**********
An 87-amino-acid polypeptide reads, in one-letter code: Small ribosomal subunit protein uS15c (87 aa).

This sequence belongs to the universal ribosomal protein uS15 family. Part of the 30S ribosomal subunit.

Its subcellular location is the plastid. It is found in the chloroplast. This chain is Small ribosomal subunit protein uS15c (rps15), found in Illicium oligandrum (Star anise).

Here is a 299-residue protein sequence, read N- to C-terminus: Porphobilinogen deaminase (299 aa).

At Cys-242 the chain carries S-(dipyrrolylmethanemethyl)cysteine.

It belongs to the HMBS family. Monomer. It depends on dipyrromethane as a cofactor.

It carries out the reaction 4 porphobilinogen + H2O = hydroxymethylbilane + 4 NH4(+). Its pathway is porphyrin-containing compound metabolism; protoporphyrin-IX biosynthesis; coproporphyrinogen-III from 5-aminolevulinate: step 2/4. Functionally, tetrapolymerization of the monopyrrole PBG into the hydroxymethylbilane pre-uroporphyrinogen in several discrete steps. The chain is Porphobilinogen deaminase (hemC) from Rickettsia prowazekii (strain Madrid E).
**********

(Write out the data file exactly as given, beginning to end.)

An 87-amino-acid polypeptide reads, in one-letter code: Small ribosomal subunit protein uS15c (87 aa).

This sequence belongs to the universal ribosomal protein uS15 family. Part of the 30S ribosomal subunit.

Its subcellular location is the plastid. It is found in the chloroplast. This chain is Small ribosomal subunit protein uS15c (rps15), found in Illicium oligandrum (Star anise).

Here is a 299-residue protein sequence, read N- to C-terminus: Porphobilinogen deaminase (299 aa).

At Cys-242 the chain carries S-(dipyrrolylmethanemethyl)cysteine.

It belongs to the HMBS family. Monomer. It depends on dipyrromethane as a cofactor.

It carries out the reaction 4 porphobilinogen + H2O = hydroxymethylbilane + 4 NH4(+). Its pathway is porphyrin-containing compound metabolism; protoporphyrin-IX biosynthesis; coproporphyrinogen-III from 5-aminolevulinate: step 2/4. Functionally, tetrapolymerization of the monopyrrole PBG into the hydroxymethylbilane pre-uroporphyrinogen in several discrete steps. The chain is Porphobilinogen deaminase (hemC) from Rickettsia prowazekii (strain Madrid E).